"You either die a hero or live long enough to see yourself become the villain," Embiid posted on Instagram on Monday, invoking Aaron Eckhart's Harvey Dent. He seemingly shared that quote in response to the cold reception his Sixers received during Sunday's win over the Chicago Bulls.
After Philly gave up a wide-open three to Bulls guard Zach LaVine toward the end of the third quarter, some Sixers fans began booing the team. Embiid helped Philadelphia come from behind to steal the win, but his repeated shushing of the crowd was the biggest story to emerge from the game.
"I don't care how it looks," he told reporters afterward.
All of that likely would've been enough to put everyone on edge for Tuesday's national TV broadcast against the title-contending Clippers. But Embiid's ensuing social media activity all but assured that.
Miami Heat All-Star swingman and former 76er Jimmy Butler replied to Embiid's Monday post, saying, "I know a place where villains are welcome."
Embiid replied, "Damn right my brother"
With hot-take machines in full gear and fans ready to express their opinion on the matter, Embiid received another shower of boos as he was introduced to the home crowd Tuesday.
He entered the arena as the villain, but he exited a hero. And all he had to do was win, play hard and show the Philly fight that has endeared him to Sixers fans over the years.
Embiid finished with 26 points on 8-of-17 shooting, nine rebounds, two assists and a game-sealing block on Marcus Morris.
The crowd was especially worked up for that moment, as Embiid and Morris engaged in a brief kerfuffle shortly beforehand. Some metaphorical fight goes a long way with fans, and Embiid showed plenty of it Tuesday.
It helped that he had a bit more room to operate than usual.
For the first time this season, fellow center Al Horford came off the bench. He still logged 28 minutes, compared to replacement Furkan Korkmaz's 23, but any minutes head coach Brett Brown can find with those two apart are a plus.
Coming into Tuesday's game, Philadelphia was minus-0.9 points per 100 possessions with both centers on the floor, a net rating that ranked in the 48th percentile. It was plus-5.2 (79th percentile) with Horford on the floor and Embiid off, and it was plus-9.6 (94th percentile) when Embiid played without Horford.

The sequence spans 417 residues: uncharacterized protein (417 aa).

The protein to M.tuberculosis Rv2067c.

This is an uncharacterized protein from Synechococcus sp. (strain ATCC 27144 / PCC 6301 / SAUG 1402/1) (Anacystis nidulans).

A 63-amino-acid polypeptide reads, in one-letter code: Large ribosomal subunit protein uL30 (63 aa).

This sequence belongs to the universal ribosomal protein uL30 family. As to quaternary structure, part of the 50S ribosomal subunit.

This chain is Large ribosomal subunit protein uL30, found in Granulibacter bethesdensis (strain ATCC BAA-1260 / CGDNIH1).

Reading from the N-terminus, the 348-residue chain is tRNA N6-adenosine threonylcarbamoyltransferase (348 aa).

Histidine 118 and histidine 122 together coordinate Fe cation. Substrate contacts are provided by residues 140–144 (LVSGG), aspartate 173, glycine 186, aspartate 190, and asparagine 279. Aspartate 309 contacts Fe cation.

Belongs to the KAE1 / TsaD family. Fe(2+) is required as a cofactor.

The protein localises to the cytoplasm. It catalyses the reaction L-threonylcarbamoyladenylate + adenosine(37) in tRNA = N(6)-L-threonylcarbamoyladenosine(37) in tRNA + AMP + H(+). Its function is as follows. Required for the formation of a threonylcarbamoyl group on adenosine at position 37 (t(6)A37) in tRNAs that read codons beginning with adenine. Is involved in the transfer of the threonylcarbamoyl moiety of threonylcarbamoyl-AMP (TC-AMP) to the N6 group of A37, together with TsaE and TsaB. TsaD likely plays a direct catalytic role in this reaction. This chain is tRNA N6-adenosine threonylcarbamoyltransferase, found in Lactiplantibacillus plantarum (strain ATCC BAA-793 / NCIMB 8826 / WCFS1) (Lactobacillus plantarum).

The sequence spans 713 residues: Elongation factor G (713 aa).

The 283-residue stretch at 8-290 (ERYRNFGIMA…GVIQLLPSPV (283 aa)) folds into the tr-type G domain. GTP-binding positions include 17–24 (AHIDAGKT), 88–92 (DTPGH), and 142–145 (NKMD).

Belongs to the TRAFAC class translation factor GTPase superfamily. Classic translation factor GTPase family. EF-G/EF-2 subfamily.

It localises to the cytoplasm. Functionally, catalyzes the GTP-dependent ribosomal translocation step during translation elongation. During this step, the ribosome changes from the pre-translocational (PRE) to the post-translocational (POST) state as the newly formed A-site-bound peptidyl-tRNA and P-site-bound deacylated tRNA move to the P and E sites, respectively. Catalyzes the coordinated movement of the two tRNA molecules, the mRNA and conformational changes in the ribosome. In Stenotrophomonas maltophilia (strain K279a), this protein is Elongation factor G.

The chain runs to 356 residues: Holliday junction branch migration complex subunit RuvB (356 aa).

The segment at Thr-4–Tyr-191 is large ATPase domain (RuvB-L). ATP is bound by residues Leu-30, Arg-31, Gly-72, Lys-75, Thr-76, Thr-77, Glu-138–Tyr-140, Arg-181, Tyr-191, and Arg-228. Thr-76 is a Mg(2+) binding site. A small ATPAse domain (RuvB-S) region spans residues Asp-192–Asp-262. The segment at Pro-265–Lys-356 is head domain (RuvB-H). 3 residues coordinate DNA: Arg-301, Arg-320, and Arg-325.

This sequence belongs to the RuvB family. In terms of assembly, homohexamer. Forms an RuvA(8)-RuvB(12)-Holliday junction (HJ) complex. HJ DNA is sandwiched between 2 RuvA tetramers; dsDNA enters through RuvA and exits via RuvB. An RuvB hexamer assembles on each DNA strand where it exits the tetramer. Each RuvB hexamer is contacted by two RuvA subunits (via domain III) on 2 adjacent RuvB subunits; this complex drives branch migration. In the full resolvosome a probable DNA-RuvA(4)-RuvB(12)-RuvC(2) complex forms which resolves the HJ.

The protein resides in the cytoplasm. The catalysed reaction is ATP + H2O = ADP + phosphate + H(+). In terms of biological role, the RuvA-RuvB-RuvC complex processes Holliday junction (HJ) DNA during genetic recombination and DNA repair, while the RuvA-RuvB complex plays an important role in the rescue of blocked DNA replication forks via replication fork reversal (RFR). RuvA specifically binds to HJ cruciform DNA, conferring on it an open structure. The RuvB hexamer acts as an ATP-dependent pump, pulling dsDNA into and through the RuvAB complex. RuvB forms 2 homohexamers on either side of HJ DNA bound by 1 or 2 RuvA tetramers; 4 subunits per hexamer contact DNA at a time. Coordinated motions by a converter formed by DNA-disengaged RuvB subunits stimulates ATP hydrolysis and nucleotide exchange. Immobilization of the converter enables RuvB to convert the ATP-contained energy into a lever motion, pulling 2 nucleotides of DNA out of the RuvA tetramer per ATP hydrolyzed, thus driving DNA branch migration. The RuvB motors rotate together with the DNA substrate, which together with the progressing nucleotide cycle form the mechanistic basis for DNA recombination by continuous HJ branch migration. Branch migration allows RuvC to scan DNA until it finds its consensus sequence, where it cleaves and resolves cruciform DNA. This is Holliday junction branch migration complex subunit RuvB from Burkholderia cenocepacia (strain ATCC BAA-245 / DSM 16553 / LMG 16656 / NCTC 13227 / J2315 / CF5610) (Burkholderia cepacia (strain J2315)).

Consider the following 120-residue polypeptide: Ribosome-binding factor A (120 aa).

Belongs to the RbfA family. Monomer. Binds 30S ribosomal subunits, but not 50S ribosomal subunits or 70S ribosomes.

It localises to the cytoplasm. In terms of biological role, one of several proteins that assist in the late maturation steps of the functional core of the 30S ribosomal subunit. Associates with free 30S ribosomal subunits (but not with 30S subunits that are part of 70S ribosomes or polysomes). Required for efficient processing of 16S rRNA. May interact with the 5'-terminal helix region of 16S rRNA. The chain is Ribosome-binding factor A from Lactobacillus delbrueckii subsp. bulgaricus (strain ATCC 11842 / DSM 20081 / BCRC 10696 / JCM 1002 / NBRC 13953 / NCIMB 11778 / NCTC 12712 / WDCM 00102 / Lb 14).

To Brown's credit, the sample with both bigs is the smallest of those three, making up only about a fifth of the team's total possessions this season. But the starting frontcourt registering a negative net rating is tough to sell as a positive. And it puts pressure on other lineups to make up the deficit.
As versatile as both centers are, they've grown accustomed to occupying roughly the same areas on the floor. Horford may have a bit more perimeter skill, while Embiid is more of a bruiser around the rim. But generally speaking, both have had a lot of control over their teams' respective offenses from the low to high post over the years.
The crowdedness that comes from playing them together is compounded when non-shooting point guard Ben Simmons is on the floor. Suddenly, three players (and their defenders) naturally gravitate to the middle of the floor, leaving the responsibility to space to Tobias Harris (a 36.4 percent career three-point shooter) and Josh Richardson (36.3 percent).
Occasionally, it worked. Often, it was just a congested mess.
"Spacing is an issue," Embiid told reporters in early February. "Sometimes we play fast, sometimes we play slow. But at the end of the day, when you think about it and as we try to get ready for the playoffs, the game slows down. It becomes a half-court game, and that's where we struggle the most."
There's some truth to that. Philadelphia ranks 20th in the league in points per half-court possession. In a seven-game series against the Milwaukee Bucks, Toronto Raptors, Boston Celtics or Miami Heat, that spaceless slog just won't cut it.
Tuesday's strategy makes more sense.
Horford came off the bench and didn't spend many minutes with Embiid. Both had more room to operate than usual, and both finished with positive plus/minus ratings.
The additional spacing seemed to help more than just the centers, too. When Simmons doesn't have two big-bodied centers to drive into, he's one of the league's most devastating slashers.
When he's on the floor and at least one of Embiid or Horford is off, Simmons averages 17.2 points (with a 64.5 true shooting percentage) and 9.2 assists per 75 possessions. When all three are on the floor, Simmons averages 15.1 points (with a 54.7 true shooting percentage) and 6.1 assists per 75 possessions.
Given the wide-ranging skill sets of Embiid, Horford and Simmons, it wasn't hard to see why the Sixers' front office thought they could all work together. But nearly three quarters of the way into the season, there's enough evidence to know it's time to go in another direction.
Ultimately, if more space (or a little drama) unlocks the idealized version of Embiid, Philly might be able to reclaim its status as a legitimate contender.
When he's engaged, he's borderline unstoppable.
"Embiid running the floor hard and getting a deep seal negates so many offensive problems for the Sixers," The Athletic's Dave DuFour tweeted after Embiid buried Ivica Zubac under the rim before drawing a foul on Tuesday. "Easy buckets."
On nights like this, defenders often have no choice but to foul or give up a layup to Embiid. He went 8-of-13 from the stripe against L.A., improving his team's record to 9-4 (.692) when he takes at least 10 free-throw attempts. The Sixers are 25-17 (.595) in all other games.
When the Sixers surround Embiid with floor-spacers and tailor their lineups to give him more opportunities in the middle of the floor, things just make more sense.
And when Embiid and the Sixers are flowing, the big man can play the villain to opponents rather than to the home crowd.
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